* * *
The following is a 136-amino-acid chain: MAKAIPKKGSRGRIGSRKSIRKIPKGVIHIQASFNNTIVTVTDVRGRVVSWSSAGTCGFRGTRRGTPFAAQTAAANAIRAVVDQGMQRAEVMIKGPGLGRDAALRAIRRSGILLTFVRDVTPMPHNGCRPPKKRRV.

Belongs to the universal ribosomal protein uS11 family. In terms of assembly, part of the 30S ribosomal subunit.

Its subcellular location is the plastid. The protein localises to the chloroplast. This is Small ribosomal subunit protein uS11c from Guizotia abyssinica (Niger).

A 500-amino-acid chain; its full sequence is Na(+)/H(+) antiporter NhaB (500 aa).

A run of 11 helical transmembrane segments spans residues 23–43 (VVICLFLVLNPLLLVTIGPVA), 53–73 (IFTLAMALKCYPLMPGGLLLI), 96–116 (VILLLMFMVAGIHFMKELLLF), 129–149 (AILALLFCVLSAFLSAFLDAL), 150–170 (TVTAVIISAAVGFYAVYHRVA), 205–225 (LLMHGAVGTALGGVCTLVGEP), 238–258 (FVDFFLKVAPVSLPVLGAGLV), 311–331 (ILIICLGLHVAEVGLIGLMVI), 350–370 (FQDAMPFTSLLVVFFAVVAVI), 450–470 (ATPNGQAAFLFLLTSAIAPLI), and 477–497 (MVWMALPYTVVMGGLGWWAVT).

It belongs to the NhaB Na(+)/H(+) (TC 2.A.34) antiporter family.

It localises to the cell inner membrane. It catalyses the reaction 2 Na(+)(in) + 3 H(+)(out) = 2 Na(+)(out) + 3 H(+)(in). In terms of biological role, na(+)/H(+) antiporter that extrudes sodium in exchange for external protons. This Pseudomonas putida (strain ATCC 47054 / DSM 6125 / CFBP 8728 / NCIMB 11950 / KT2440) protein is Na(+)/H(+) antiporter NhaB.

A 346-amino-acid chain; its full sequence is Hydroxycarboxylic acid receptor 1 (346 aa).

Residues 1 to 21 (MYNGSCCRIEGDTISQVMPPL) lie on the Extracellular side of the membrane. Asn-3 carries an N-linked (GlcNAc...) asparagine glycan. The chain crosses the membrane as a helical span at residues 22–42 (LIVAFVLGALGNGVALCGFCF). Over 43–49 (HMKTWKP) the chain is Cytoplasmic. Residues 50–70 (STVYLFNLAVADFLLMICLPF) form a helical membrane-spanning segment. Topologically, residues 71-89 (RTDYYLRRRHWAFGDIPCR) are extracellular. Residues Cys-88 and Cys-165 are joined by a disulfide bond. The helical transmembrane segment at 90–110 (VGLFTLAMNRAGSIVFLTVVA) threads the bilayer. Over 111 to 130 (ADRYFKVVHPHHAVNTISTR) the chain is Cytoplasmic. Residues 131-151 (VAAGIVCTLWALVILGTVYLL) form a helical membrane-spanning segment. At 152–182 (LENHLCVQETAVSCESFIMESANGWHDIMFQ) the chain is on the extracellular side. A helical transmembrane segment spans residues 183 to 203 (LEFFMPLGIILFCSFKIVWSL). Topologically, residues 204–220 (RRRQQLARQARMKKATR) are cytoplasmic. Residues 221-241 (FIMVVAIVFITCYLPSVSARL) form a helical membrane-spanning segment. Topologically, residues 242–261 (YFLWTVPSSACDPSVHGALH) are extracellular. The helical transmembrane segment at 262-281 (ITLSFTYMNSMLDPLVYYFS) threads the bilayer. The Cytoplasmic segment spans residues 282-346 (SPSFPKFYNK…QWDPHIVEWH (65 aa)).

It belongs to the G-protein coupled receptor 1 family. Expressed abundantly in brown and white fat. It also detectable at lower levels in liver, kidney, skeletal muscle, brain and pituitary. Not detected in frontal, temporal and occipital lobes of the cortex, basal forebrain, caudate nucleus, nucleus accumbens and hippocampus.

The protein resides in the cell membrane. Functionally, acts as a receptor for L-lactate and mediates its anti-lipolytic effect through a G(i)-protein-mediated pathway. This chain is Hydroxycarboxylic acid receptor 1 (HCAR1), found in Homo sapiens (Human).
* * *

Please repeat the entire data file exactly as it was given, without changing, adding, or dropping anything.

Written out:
The following is a 136-amino-acid chain: MAKAIPKKGSRGRIGSRKSIRKIPKGVIHIQASFNNTIVTVTDVRGRVVSWSSAGTCGFRGTRRGTPFAAQTAAANAIRAVVDQGMQRAEVMIKGPGLGRDAALRAIRRSGILLTFVRDVTPMPHNGCRPPKKRRV.

Belongs to the universal ribosomal protein uS11 family. In terms of assembly, part of the 30S ribosomal subunit.

Its subcellular location is the plastid. The protein localises to the chloroplast. This is Small ribosomal subunit protein uS11c from Guizotia abyssinica (Niger).

A 500-amino-acid chain; its full sequence is Na(+)/H(+) antiporter NhaB (500 aa).

A run of 11 helical transmembrane segments spans residues 23–43 (VVICLFLVLNPLLLVTIGPVA), 53–73 (IFTLAMALKCYPLMPGGLLLI), 96–116 (VILLLMFMVAGIHFMKELLLF), 129–149 (AILALLFCVLSAFLSAFLDAL), 150–170 (TVTAVIISAAVGFYAVYHRVA), 205–225 (LLMHGAVGTALGGVCTLVGEP), 238–258 (FVDFFLKVAPVSLPVLGAGLV), 311–331 (ILIICLGLHVAEVGLIGLMVI), 350–370 (FQDAMPFTSLLVVFFAVVAVI), 450–470 (ATPNGQAAFLFLLTSAIAPLI), and 477–497 (MVWMALPYTVVMGGLGWWAVT).

It belongs to the NhaB Na(+)/H(+) (TC 2.A.34) antiporter family.

It localises to the cell inner membrane. It catalyses the reaction 2 Na(+)(in) + 3 H(+)(out) = 2 Na(+)(out) + 3 H(+)(in). In terms of biological role, na(+)/H(+) antiporter that extrudes sodium in exchange for external protons. This Pseudomonas putida (strain ATCC 47054 / DSM 6125 / CFBP 8728 / NCIMB 11950 / KT2440) protein is Na(+)/H(+) antiporter NhaB.

A 346-amino-acid chain; its full sequence is Hydroxycarboxylic acid receptor 1 (346 aa).

Residues 1 to 21 (MYNGSCCRIEGDTISQVMPPL) lie on the Extracellular side of the membrane. Asn-3 carries an N-linked (GlcNAc...) asparagine glycan. The chain crosses the membrane as a helical span at residues 22–42 (LIVAFVLGALGNGVALCGFCF). Over 43–49 (HMKTWKP) the chain is Cytoplasmic. Residues 50–70 (STVYLFNLAVADFLLMICLPF) form a helical membrane-spanning segment. Topologically, residues 71-89 (RTDYYLRRRHWAFGDIPCR) are extracellular. Residues Cys-88 and Cys-165 are joined by a disulfide bond. The helical transmembrane segment at 90–110 (VGLFTLAMNRAGSIVFLTVVA) threads the bilayer. Over 111 to 130 (ADRYFKVVHPHHAVNTISTR) the chain is Cytoplasmic. Residues 131-151 (VAAGIVCTLWALVILGTVYLL) form a helical membrane-spanning segment. At 152–182 (LENHLCVQETAVSCESFIMESANGWHDIMFQ) the chain is on the extracellular side. A helical transmembrane segment spans residues 183 to 203 (LEFFMPLGIILFCSFKIVWSL). Topologically, residues 204–220 (RRRQQLARQARMKKATR) are cytoplasmic. Residues 221-241 (FIMVVAIVFITCYLPSVSARL) form a helical membrane-spanning segment. Topologically, residues 242–261 (YFLWTVPSSACDPSVHGALH) are extracellular. The helical transmembrane segment at 262-281 (ITLSFTYMNSMLDPLVYYFS) threads the bilayer. The Cytoplasmic segment spans residues 282-346 (SPSFPKFYNK…QWDPHIVEWH (65 aa)).

It belongs to the G-protein coupled receptor 1 family. Expressed abundantly in brown and white fat. It also detectable at lower levels in liver, kidney, skeletal muscle, brain and pituitary. Not detected in frontal, temporal and occipital lobes of the cortex, basal forebrain, caudate nucleus, nucleus accumbens and hippocampus.

The protein resides in the cell membrane. Functionally, acts as a receptor for L-lactate and mediates its anti-lipolytic effect through a G(i)-protein-mediated pathway. This chain is Hydroxycarboxylic acid receptor 1 (HCAR1), found in Homo sapiens (Human).